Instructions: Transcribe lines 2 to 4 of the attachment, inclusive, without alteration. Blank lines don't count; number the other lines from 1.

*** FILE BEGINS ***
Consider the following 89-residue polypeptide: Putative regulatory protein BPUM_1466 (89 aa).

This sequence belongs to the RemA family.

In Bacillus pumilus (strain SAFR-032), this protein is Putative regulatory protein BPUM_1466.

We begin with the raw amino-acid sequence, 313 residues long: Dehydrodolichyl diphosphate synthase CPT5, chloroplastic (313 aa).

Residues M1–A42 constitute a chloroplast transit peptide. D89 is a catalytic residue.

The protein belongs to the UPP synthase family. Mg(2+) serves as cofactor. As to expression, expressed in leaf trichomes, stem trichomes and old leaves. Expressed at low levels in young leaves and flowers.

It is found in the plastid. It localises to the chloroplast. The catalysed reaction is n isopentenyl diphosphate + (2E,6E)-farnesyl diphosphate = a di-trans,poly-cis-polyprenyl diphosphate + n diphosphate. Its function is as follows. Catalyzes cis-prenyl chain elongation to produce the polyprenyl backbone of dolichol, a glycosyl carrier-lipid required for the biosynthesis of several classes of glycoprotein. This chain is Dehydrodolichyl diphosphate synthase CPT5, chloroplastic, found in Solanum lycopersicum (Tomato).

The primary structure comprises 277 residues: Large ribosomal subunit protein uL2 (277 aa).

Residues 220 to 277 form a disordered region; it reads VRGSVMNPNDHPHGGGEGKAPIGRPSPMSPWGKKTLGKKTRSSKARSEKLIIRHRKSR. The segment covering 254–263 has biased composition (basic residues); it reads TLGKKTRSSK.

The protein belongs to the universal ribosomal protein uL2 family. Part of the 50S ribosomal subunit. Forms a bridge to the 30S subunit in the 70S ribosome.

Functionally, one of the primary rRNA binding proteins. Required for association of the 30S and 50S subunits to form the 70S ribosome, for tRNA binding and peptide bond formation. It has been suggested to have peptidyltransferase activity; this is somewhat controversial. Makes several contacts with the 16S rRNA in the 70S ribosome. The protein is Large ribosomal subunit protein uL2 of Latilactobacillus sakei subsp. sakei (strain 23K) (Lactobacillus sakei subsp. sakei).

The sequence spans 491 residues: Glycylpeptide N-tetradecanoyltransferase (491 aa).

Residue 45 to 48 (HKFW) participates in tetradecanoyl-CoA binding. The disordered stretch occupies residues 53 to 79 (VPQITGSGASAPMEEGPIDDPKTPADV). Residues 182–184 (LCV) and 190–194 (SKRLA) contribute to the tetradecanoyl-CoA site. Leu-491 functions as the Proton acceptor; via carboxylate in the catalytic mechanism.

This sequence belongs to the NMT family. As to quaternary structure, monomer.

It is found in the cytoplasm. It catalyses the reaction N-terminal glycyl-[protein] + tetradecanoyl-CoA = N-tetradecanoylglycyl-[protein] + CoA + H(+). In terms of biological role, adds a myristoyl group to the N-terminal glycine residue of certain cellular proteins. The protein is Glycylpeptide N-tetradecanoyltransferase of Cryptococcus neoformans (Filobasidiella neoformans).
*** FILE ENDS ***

This sequence belongs to the RemA family.

In Bacillus pumilus (strain SAFR-032), this protein is Putative regulatory protein BPUM_1466.

We begin with the raw amino-acid sequence, 313 residues long: Dehydrodolichyl diphosphate synthase CPT5, chloroplastic (313 aa).